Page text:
Inca Trail Day 2: Operation Touch the Nipple
Trip Start Sep 28, 2006
99Trip End May 04, 2007
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hippie-ville hometown Santa Cruz but with which not too many of my trek-mates
After packing up, we met our 19 porters and our cook.
Today's hike consisted of climbing 1100 meters up to Dead Woman's pass (aka "the nipple")
There was a huge difference in the weather today compared to yesterday. Whenever I was not walking (and even when I was at times) I was FREEZING and wishing I had brought my scarf and hat. It started pouring just as we entered our lunch tent, and we were all feeling quite fortunate to have had such precision timing once again (I am laughing bitterly at that statement right now). We enjoyed another tasty lunch of hot soup, beef and veggie stir-fry, spring rolls, veggie burgers, apple pie, and tea. I overate at breakfast and overate once again at lunch (so hard not too when the food is so good and when you are like me and just eat if food is in front of you, regardless of whether you are hungry or not). Needless to say, I was not feeling super energetic when it was time to start climbing again at 12:30 pm, especially since the rain was still coming down in buckets. I wish we had pressed on to the campsite, since it only took me two and a half hours to get there from the lunch spot. I was moving very quickly though, especially at the end when I was dying to get out of the rain and practically running down the mountain.
I walked with Justin after lunch, which was very enjoyable despite the freezing rain, wind, and difficulty of the hike. It took an hour to reach Dead Woman's Pass, and the hike primarily consisted of very steep stone steps (like most of the Inca trail). Here is a view of the trail curving around the mountain from about halfway up to the pass
I was pretty bummed about the rain.
part of the trek. It would have been nice to chill for a bit to appreciate the beautiful
views, but there was
nothing to see but pure white and the rain was coming down in sheets. The weather also made it incredibly difficult to take pictures. My camera was pretty soaked despite being in its little case that I made for it and being underneath all of my "waterproof" layers, so I didn't want to take it out (and couldn't get to it very easily anyway). When I did take pictures the lens got rain drops all over it and of course my cleansing cloth was somewhat dirty and wet so cleaning it was not very productive. Nevertheless, I did take a pretty nice video just before reaching the top (featuring a lovely shot of the nipple, Justin, and one of the porters passing us)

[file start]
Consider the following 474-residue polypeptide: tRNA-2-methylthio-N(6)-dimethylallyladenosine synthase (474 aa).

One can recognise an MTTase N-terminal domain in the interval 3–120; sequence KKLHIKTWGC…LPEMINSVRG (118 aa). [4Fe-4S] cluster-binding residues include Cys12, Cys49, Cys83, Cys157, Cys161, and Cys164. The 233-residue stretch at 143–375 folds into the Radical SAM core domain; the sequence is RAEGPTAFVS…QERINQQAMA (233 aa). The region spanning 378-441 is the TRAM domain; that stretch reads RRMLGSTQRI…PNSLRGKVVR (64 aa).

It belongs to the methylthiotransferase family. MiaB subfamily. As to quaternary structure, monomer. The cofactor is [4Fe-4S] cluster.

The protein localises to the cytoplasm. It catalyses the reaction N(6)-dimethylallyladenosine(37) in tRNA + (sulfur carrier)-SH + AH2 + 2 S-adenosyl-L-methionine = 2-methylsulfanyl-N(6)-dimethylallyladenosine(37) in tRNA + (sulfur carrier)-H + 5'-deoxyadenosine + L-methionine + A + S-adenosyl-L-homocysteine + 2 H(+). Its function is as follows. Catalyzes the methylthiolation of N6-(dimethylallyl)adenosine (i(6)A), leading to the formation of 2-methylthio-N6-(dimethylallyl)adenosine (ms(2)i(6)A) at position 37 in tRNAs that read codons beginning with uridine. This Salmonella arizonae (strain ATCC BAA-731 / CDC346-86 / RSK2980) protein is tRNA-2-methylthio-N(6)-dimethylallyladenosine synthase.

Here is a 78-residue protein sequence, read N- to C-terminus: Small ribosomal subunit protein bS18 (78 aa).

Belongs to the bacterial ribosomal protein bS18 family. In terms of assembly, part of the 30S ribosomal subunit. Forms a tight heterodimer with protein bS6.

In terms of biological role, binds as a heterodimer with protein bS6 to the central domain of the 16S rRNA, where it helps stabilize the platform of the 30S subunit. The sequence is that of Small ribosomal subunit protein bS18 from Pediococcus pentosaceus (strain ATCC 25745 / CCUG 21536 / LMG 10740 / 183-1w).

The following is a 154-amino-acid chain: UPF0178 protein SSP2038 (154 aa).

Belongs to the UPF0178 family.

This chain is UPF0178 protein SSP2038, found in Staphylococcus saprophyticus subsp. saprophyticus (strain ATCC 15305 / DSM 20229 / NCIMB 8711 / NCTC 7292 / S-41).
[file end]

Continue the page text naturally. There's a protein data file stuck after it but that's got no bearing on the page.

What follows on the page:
Although slightly disappointed, I was in fairly good spirits thanks to Justin. We had a great time joking, singing (great acoustics, on the way down at least), and being silly.
The last 1 1/2 hours of hiking was very treacherous,
I crashed in my tent as soon as I arrived, soaked and not really sure what to do with myself, my wet muddy boots, or all of my other wet items that I would inevitably have to put on for teatime, dinner, and the following freezing morning (read: NOT FUN. Absolutely excruciating in fact). I managed to set aside a pair of socks, a sweater, two pairs of long underwear bottoms and a top, my fleece and a sleeveless shirt in my pack so that I would have some dry things to change into (for aspiring Inca trail trekkers, it is VERY important to keep a set of dry clothes, as nothing dries at altitude, especially if it is pouring nonstop as it was in this case, and it is beyond freezing the second night), but of course I only had one pair of pants that I had worn and even with all of my clothes on I was SO cold. Furthermore, we arrived at the campsite fairly early, so we had all this free time to explore the surrounding areas, take in the views, mingle with the other trekkers, etc but could not do any of these things since it was still raining...and raining...and RAINING. UGH!
After tea time, we had two hours to kill before dinner. I was feeling kinda sick to my stomach (too much chocolate, popcorn, and empanadas at teatime--punishment for being such a piglet!) and was (surprisingly) dying to walk it off a bit. The rain had let up slightly so Justin and I took a spin around the neighboring campsites, only to return five minutes later when the rain started up again. Everyone was hiding in their tents anyway. So much for that.
I felt increasingly sick after dinner, as I was an idiot and once again ate a ton of food when I was already feeling terrible. We finished up around 8 pm, and when Jubinal told us we could hire an unofficial porter for the third day if we wanted to I caved and gave him my 60 soles. I felt like a total wimp once again, but today was so wonderful, at least in terms of not having to carry all my stuff, and tomorrow is our longest day--18 km instead of 12 km of hiking, which translates into about 8 hours of hiking. I am praying that the weather will clear (even though we are going through the incredibly humid cloud forest) and that I will be able to appreciate what is apparently the most beautiful day of trekking.
Since it was still pouring, Justin and I went straight back to our tent. We sang along to songs on his ipod (not enough battery power to finish "The Beach" sadly) and had a great time serenading our neighbors--American and Australian idol as Heather (the Canadian) put it. We finally crashed around 9:30 pm. It had been a long, tiring day, and we had an even longer one ahead of us!